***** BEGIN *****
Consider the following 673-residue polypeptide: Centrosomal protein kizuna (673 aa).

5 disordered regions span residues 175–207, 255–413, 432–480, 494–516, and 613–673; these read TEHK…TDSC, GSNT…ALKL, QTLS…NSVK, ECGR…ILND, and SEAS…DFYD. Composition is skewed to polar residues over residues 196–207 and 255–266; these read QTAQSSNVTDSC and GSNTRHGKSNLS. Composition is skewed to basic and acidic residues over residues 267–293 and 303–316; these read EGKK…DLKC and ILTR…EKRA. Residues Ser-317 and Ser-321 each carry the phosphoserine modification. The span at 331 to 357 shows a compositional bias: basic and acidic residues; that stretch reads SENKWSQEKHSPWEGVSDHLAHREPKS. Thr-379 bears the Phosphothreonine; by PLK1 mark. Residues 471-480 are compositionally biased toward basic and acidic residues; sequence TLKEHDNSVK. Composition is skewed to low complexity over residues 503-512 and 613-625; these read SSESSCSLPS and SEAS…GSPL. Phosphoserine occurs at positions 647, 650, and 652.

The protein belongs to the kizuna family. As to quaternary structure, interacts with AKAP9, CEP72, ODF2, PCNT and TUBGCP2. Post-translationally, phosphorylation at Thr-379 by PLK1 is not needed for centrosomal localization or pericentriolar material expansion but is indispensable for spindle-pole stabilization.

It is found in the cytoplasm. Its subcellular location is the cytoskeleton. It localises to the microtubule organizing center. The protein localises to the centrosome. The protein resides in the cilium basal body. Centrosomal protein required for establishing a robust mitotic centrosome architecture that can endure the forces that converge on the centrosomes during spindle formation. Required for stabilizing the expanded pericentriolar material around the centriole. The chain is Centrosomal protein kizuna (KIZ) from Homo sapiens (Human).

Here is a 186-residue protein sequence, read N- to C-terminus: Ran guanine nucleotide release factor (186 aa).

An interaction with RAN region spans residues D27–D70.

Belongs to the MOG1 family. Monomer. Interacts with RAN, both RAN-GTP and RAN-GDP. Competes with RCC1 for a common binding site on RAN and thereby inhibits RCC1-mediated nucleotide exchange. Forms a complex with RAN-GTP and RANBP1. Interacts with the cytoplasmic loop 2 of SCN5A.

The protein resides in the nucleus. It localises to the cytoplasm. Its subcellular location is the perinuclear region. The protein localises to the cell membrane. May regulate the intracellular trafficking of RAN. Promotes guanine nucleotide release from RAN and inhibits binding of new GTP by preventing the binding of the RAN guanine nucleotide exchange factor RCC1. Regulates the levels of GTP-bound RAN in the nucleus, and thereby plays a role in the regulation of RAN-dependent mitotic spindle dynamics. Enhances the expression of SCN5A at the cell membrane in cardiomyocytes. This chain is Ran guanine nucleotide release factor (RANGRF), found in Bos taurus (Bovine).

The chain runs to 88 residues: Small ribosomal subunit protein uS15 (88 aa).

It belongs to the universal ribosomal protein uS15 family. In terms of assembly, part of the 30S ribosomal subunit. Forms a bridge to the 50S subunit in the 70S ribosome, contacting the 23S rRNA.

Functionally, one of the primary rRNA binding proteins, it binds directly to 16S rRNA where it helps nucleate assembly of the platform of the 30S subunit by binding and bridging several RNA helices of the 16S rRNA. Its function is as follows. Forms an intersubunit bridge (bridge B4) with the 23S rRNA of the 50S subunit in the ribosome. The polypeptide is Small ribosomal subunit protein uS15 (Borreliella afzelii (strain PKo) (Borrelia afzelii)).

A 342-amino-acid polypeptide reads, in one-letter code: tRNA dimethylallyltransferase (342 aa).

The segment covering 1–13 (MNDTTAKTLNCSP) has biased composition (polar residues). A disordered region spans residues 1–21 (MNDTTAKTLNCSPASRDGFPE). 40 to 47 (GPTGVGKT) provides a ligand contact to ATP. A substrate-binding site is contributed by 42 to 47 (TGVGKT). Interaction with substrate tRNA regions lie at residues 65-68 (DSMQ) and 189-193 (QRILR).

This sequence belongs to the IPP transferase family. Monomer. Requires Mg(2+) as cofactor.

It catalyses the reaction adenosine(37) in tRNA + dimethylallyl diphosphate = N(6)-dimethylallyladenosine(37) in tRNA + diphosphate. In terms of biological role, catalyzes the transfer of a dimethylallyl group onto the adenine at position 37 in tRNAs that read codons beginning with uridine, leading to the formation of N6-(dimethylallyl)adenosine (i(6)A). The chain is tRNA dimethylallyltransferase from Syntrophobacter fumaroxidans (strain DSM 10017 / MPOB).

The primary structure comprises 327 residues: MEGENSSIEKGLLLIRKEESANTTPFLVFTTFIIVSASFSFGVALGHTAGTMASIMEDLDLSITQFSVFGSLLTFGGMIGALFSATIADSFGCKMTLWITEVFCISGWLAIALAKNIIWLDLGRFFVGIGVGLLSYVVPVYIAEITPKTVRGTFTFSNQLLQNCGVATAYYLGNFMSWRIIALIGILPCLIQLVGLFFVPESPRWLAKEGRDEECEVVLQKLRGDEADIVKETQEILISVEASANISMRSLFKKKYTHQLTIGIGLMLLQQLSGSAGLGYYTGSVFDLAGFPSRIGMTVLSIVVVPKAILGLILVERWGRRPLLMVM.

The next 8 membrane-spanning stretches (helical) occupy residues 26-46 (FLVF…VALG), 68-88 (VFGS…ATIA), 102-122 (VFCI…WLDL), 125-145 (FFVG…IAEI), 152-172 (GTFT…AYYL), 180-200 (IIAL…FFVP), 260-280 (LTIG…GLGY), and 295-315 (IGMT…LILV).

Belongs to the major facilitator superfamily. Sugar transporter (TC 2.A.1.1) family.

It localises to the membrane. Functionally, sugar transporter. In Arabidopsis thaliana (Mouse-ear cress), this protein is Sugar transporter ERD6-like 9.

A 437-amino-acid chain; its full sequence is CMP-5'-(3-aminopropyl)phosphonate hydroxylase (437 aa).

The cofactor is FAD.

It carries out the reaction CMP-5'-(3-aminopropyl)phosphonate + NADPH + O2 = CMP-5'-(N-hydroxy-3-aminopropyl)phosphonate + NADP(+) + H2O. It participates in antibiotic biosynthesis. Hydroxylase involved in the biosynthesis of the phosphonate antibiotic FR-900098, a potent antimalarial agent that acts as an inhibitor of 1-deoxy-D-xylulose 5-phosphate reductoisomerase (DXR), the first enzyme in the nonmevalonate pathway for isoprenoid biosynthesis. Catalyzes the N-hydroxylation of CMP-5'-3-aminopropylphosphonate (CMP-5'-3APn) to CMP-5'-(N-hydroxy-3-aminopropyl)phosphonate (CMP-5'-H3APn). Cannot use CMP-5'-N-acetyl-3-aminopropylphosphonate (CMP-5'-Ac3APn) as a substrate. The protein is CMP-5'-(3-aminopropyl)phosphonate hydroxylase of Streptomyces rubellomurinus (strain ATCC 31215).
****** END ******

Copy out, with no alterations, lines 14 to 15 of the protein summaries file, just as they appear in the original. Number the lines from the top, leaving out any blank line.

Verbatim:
This sequence belongs to the IPP transferase family. Monomer. Requires Mg(2+) as cofactor.

It catalyses the reaction adenosine(37) in tRNA + dimethylallyl diphosphate = N(6)-dimethylallyladenosine(37) in tRNA + diphosphate. In terms of biological role, catalyzes the transfer of a dimethylallyl group onto the adenine at position 37 in tRNAs that read codons beginning with uridine, leading to the formation of N6-(dimethylallyl)adenosine (i(6)A). The chain is tRNA dimethylallyltransferase from Syntrophobacter fumaroxidans (strain DSM 10017 / MPOB).